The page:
Using food as medicine is something I am passionate about and I was reminded this week by a friend just how many of our food traditions are “medicinal foods” and how intuitive our ancestors were with food.
Before the industrialisation or commercialisation of food became the norm, our society was a lot more connected to food through practices of storing and prolonging the life of the food, or passing down accumulated wisdom about foods and health or healing.
To stop foods from spoiling and give them a longer “shelf life”, milk (from cows, goats and sheep) was cultured into yoghurt or buttermilk while vegetables and fruits were fermented or preserved in different ways. These food practices created natural probiotics (or live bacteria) and by consuming them regularly people were looking after their gut health without understanding the health benefits and science behind the practice.
My friend mentioned she’d made stewed apple and I remembered how this was offered to me by my mother and grandmother at times when I was unwell or recovering from illness. This is another example of food wisdom passed down through generations and is a fantastic example of how our ancestors used food as medicine.
Apples have some extraordinary health benefits and when you look into what we know about the nutrients and medicinal compounds contained in apples, it makes perfect sense that we would use this food in times of illness and digestive upset.
Apples are high in fibre – over 4 grams in one apple – and a diet high in fibre helps to decreases the risk of chronic diseases like heart disease, colon cancer and diabetes. Fibre plays a role in helping our gastrointestinal environment stay healthy by providing food for our friendly gut bacteria, helping modulate the different species and keeping a healthy balance of friendly and unfriendly bacteria, and improving our stools.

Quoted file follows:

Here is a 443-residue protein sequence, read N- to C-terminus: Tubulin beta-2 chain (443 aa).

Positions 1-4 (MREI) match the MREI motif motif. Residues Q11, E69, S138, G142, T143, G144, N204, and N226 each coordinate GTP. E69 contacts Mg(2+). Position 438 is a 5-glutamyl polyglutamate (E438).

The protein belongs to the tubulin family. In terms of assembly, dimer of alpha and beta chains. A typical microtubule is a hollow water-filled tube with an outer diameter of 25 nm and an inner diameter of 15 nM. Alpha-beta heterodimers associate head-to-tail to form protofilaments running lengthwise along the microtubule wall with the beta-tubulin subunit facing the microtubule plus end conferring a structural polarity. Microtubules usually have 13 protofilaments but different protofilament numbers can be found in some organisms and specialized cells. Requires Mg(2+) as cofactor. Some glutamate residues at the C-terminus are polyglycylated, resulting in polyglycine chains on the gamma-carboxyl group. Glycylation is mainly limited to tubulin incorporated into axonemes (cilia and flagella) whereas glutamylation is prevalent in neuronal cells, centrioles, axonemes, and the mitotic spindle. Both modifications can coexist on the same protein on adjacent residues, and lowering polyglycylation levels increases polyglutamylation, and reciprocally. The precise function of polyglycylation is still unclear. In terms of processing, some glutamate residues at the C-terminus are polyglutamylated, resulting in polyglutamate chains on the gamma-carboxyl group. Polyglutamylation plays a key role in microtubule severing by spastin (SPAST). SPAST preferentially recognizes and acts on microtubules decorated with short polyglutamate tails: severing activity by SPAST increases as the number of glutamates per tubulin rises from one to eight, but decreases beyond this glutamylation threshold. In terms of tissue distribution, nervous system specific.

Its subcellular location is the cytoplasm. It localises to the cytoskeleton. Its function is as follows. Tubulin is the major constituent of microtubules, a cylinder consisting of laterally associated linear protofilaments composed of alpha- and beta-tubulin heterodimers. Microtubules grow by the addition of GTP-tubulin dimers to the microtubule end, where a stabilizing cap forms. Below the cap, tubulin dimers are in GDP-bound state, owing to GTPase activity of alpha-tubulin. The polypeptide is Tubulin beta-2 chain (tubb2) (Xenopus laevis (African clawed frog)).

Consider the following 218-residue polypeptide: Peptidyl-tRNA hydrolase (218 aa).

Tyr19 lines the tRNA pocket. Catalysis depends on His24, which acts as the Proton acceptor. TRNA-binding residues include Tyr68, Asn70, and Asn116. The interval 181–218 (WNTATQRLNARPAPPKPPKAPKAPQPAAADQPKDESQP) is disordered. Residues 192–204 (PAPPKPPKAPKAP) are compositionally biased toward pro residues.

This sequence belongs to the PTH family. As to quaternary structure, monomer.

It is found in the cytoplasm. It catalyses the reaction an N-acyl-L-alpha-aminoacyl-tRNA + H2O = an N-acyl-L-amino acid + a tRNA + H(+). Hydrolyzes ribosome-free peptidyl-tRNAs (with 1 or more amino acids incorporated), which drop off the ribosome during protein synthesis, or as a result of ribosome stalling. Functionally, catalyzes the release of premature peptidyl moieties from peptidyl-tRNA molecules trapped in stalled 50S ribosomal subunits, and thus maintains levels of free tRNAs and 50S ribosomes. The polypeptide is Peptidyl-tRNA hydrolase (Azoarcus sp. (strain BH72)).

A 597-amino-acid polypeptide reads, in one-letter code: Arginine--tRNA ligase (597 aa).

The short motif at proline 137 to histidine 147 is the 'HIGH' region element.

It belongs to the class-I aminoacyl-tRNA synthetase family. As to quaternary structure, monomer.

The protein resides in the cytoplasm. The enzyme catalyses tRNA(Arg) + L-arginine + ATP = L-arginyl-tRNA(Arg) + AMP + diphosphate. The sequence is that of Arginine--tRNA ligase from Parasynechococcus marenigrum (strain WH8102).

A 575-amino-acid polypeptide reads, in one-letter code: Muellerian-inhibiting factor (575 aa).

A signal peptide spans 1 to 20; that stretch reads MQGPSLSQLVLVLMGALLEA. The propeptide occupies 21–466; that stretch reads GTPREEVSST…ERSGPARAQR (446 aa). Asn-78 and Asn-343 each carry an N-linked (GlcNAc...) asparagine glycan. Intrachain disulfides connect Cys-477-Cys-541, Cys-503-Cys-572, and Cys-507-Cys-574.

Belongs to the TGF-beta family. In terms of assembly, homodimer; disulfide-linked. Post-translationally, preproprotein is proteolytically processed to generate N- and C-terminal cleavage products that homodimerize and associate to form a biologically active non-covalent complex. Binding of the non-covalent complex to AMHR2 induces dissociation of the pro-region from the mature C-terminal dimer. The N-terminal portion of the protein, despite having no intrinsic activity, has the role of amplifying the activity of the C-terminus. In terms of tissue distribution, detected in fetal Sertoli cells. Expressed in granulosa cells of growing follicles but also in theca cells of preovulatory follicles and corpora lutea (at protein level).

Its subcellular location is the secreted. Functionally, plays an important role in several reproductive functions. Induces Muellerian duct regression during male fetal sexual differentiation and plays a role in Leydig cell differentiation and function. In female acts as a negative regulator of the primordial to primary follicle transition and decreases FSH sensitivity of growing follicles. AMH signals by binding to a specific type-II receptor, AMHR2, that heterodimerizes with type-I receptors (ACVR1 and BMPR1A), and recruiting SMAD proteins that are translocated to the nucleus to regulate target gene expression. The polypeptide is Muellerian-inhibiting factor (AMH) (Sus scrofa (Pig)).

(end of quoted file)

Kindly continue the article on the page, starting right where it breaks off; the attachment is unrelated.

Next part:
Pectin, the soluble fibre found in apples, regulates the body’s use of sugars, helps keep you regular and also helps with the elimination of toxins and cholesterol.
Apples also contain compounds called antioxidants, like quercetin and catechin, that help to prevent oxidative stress in the body which can over time damage cells and DNA. Apples also provide anti-inflammatory benefits with the polyphenols they contain protecting our gastrointestinal wall from inflammatory damage.
Raw and fresh is an excellent way to consume apples but you can also make delicious stewed apple and enjoy it as part of your diet or as a “medicinal food”. Have a couple of tablespoons daily if you need to boost your immune system, relieve digestive symptoms like diarrhoea or constipation, abdominal pain and bloating or if you’d like to keep your gut health in top shape!
(Please note some people are allergic to apples, or may be sensitive to the fermentable sugars – FODMAPs – contained in apples and some other fruits and vegetables. It’s important to seek help from a qualified practitioner if you think you have food sensitivities and get some help working out the cause of your symptoms.)
Stewed Apple Recipe
6 cooking apples (Choose organic apples such as Granny Smith, Golden Delicious. I buy organic juicing apples as they are cheaper.)
1/2 cup water (or more)
2 tsp. cinnamon
Wash, peel and core the apples. Take two of the peels, chop into pieces and add to saucepan (the peel is high in soluble fibre pectin). Chop the apples into small evenly sized pieces. Add the apple, water and cinnamon to heavy-bottomed pan, put the lid on and cook for about 15 minutes, stirring regularly. Add a little bit more water if pan becomes dry. Cook until soft and the colour should be a golden brown.For more just double the quantities. The stewed apple will store in the fridge for up to 10 days.
Eat two large dessert-spoons daily as a medicinal food.